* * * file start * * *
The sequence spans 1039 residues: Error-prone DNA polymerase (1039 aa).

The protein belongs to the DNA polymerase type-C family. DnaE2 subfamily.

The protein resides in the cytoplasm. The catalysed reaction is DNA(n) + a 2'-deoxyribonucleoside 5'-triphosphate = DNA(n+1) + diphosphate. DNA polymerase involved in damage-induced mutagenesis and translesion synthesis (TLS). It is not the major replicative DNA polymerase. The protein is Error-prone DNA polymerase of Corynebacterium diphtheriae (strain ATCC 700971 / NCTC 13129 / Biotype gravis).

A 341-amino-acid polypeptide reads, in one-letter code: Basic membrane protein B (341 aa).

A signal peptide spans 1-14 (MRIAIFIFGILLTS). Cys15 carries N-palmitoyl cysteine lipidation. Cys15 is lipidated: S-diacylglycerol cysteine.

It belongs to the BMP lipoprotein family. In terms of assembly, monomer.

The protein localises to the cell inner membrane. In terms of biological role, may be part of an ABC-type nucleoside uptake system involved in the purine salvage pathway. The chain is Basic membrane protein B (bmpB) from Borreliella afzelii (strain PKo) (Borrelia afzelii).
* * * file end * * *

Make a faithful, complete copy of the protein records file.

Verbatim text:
The sequence spans 1039 residues: Error-prone DNA polymerase (1039 aa).

The protein belongs to the DNA polymerase type-C family. DnaE2 subfamily.

The protein resides in the cytoplasm. The catalysed reaction is DNA(n) + a 2'-deoxyribonucleoside 5'-triphosphate = DNA(n+1) + diphosphate. DNA polymerase involved in damage-induced mutagenesis and translesion synthesis (TLS). It is not the major replicative DNA polymerase. The protein is Error-prone DNA polymerase of Corynebacterium diphtheriae (strain ATCC 700971 / NCTC 13129 / Biotype gravis).

A 341-amino-acid polypeptide reads, in one-letter code: Basic membrane protein B (341 aa).

A signal peptide spans 1-14 (MRIAIFIFGILLTS). Cys15 carries N-palmitoyl cysteine lipidation. Cys15 is lipidated: S-diacylglycerol cysteine.

It belongs to the BMP lipoprotein family. In terms of assembly, monomer.

The protein localises to the cell inner membrane. In terms of biological role, may be part of an ABC-type nucleoside uptake system involved in the purine salvage pathway. The chain is Basic membrane protein B (bmpB) from Borreliella afzelii (strain PKo) (Borrelia afzelii).